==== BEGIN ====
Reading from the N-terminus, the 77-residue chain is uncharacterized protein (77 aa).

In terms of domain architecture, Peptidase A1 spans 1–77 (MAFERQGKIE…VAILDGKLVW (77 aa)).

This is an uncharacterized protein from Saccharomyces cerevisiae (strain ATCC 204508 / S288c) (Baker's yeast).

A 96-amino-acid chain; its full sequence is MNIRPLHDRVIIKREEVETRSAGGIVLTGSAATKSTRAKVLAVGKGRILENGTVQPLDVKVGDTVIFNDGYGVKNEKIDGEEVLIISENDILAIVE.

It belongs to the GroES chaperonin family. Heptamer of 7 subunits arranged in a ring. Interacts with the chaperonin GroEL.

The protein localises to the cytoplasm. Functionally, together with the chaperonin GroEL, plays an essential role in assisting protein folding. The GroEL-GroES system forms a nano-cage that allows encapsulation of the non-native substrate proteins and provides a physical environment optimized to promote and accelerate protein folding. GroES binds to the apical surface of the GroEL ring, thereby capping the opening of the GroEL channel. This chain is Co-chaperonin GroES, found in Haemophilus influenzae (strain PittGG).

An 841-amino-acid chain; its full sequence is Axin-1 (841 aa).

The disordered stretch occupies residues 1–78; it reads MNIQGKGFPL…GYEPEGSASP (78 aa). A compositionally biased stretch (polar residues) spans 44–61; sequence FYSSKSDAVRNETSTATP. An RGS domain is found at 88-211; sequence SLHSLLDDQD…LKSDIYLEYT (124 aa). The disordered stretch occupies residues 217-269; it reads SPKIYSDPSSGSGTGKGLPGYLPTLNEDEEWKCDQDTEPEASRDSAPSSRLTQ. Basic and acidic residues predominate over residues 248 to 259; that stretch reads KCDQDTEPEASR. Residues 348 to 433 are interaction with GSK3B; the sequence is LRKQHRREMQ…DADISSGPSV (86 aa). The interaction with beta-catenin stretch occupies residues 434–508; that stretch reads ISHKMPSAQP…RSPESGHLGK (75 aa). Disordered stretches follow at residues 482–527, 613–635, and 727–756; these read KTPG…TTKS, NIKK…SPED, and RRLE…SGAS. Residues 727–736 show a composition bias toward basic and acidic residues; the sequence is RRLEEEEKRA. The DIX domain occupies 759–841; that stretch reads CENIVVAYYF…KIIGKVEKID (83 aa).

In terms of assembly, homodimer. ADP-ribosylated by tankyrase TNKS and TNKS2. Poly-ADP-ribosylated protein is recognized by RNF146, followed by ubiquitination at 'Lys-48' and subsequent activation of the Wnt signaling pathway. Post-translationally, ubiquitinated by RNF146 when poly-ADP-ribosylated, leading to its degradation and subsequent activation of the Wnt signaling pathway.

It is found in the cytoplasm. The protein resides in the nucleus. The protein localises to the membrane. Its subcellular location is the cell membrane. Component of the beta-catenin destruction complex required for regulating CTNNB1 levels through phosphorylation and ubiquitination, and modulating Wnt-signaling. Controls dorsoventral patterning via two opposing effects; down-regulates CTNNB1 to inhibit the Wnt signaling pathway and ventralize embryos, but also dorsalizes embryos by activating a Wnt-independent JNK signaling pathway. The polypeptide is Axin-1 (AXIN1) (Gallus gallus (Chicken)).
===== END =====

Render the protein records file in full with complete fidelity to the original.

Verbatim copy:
Reading from the N-terminus, the 77-residue chain is uncharacterized protein (77 aa).

In terms of domain architecture, Peptidase A1 spans 1–77 (MAFERQGKIE…VAILDGKLVW (77 aa)).

This is an uncharacterized protein from Saccharomyces cerevisiae (strain ATCC 204508 / S288c) (Baker's yeast).

A 96-amino-acid chain; its full sequence is MNIRPLHDRVIIKREEVETRSAGGIVLTGSAATKSTRAKVLAVGKGRILENGTVQPLDVKVGDTVIFNDGYGVKNEKIDGEEVLIISENDILAIVE.

It belongs to the GroES chaperonin family. Heptamer of 7 subunits arranged in a ring. Interacts with the chaperonin GroEL.

The protein localises to the cytoplasm. Functionally, together with the chaperonin GroEL, plays an essential role in assisting protein folding. The GroEL-GroES system forms a nano-cage that allows encapsulation of the non-native substrate proteins and provides a physical environment optimized to promote and accelerate protein folding. GroES binds to the apical surface of the GroEL ring, thereby capping the opening of the GroEL channel. This chain is Co-chaperonin GroES, found in Haemophilus influenzae (strain PittGG).

An 841-amino-acid chain; its full sequence is Axin-1 (841 aa).

The disordered stretch occupies residues 1–78; it reads MNIQGKGFPL…GYEPEGSASP (78 aa). A compositionally biased stretch (polar residues) spans 44–61; sequence FYSSKSDAVRNETSTATP. An RGS domain is found at 88-211; sequence SLHSLLDDQD…LKSDIYLEYT (124 aa). The disordered stretch occupies residues 217-269; it reads SPKIYSDPSSGSGTGKGLPGYLPTLNEDEEWKCDQDTEPEASRDSAPSSRLTQ. Basic and acidic residues predominate over residues 248 to 259; that stretch reads KCDQDTEPEASR. Residues 348 to 433 are interaction with GSK3B; the sequence is LRKQHRREMQ…DADISSGPSV (86 aa). The interaction with beta-catenin stretch occupies residues 434–508; that stretch reads ISHKMPSAQP…RSPESGHLGK (75 aa). Disordered stretches follow at residues 482–527, 613–635, and 727–756; these read KTPG…TTKS, NIKK…SPED, and RRLE…SGAS. Residues 727–736 show a composition bias toward basic and acidic residues; the sequence is RRLEEEEKRA. The DIX domain occupies 759–841; that stretch reads CENIVVAYYF…KIIGKVEKID (83 aa).

In terms of assembly, homodimer. ADP-ribosylated by tankyrase TNKS and TNKS2. Poly-ADP-ribosylated protein is recognized by RNF146, followed by ubiquitination at 'Lys-48' and subsequent activation of the Wnt signaling pathway. Post-translationally, ubiquitinated by RNF146 when poly-ADP-ribosylated, leading to its degradation and subsequent activation of the Wnt signaling pathway.

It is found in the cytoplasm. The protein resides in the nucleus. The protein localises to the membrane. Its subcellular location is the cell membrane. Component of the beta-catenin destruction complex required for regulating CTNNB1 levels through phosphorylation and ubiquitination, and modulating Wnt-signaling. Controls dorsoventral patterning via two opposing effects; down-regulates CTNNB1 to inhibit the Wnt signaling pathway and ventralize embryos, but also dorsalizes embryos by activating a Wnt-independent JNK signaling pathway. The polypeptide is Axin-1 (AXIN1) (Gallus gallus (Chicken)).